Alain Prost Quote

I don't like to go over curbs, because I don't want to be hard on the car.

Alain Prost

I don't like to go over curbs, because I don't want to be hard on the car.

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About Alain Prost

Alain Marie Pascal Prost (French: [alɛ̃ pʁɔst]; born 24 February 1955) is a French retired racing driver and Formula One team owner. A four-time Formula One World Drivers' Champion, from 1987 until 2001 he held the record for most Grand Prix victories until Michael Schumacher surpassed Prost's total of 51 victories at the 2001 Belgian Grand Prix.
Prost discovered karting at the age of 15 during a family holiday. He progressed through motor sport's junior ranks, winning the French and European Formula Three championships, before joining the McLaren Formula One team in 1980 at the age of 24. He finished in the points on his Formula One debut – at the San Martín Autodrome in Buenos Aires, Argentina, where he took his first podium a year later – and took his first race victory a year later at his home Grand Prix in France, driving for the factory Renault team.
During the 1980s and early 1990s Prost formed a fierce sporting rivalry, mainly with Ayrton Senna but also Nelson Piquet and Nigel Mansell. In 1986, at Adelaide in the last race of the season, he beat Mansell and Piquet of Williams to the title, after Mansell retired late in the race and Piquet was pulled in for a late precautionary pit stop. Senna joined Prost at McLaren in 1988 and the two had a series of controversial clashes, including a collision at the 1989 Japanese Grand Prix that gave Prost his third Drivers' Championship. A year later at the same venue they collided again, but this time Prost, driving for Ferrari, lost out. Before the end of a winless 1991 season Prost was fired by Ferrari for his public criticism of the team. After a sabbatical in 1992, he joined the Williams team, prompting Mansell, the reigning Drivers' Champion, to leave for CART. With a competitive car, Prost won the 1993 championship and retired from Formula One driving at the end of the year.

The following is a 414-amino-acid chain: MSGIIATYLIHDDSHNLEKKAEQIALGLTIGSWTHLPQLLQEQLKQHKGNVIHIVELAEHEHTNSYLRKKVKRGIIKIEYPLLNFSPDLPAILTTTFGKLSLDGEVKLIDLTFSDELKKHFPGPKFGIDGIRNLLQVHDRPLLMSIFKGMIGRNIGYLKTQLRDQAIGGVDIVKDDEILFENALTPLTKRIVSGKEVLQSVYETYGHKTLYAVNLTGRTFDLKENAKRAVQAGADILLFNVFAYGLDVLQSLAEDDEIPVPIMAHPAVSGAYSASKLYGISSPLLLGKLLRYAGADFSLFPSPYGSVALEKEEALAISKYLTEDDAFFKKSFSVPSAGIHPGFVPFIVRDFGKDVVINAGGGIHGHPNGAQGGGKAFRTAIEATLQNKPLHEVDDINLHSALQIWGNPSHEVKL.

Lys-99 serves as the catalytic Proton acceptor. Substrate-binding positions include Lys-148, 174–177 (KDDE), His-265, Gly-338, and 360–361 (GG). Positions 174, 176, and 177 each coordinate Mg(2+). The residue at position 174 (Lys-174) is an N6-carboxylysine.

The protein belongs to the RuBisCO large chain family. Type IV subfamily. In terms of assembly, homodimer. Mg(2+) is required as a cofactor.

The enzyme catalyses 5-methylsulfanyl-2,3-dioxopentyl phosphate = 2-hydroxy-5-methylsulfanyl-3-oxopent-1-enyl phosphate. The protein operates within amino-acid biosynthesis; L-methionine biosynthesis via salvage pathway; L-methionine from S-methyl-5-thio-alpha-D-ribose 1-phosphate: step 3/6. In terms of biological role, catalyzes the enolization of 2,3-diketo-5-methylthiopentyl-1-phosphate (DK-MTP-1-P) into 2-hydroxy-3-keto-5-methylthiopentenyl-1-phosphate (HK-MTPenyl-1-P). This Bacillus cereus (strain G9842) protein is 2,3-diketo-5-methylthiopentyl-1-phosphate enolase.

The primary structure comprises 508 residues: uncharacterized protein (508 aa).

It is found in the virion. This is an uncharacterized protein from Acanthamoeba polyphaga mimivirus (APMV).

In 1997, Prost took over the French Ligier team, running it as Prost Grand Prix until it went bankrupt in 2002. From 2003 to 2012 he competed in the Andros Trophy, an ice racing championship, taking 38 race victories and winning the championship three times. Prost employed a smooth, relaxed style behind the wheel, deliberately modelling himself on personal heroes like Jackie Stewart and Jim Clark. He was nicknamed "The Professor" for his intellectual approach to competition. Though it was not a name he particularly cared for, he would admit later that it was an appropriate summation of his approach to his racing. Skilled at setting up his car for race conditions, Prost would often conserve his brakes and tyres early in a race, leaving them fresher for a challenge at the end.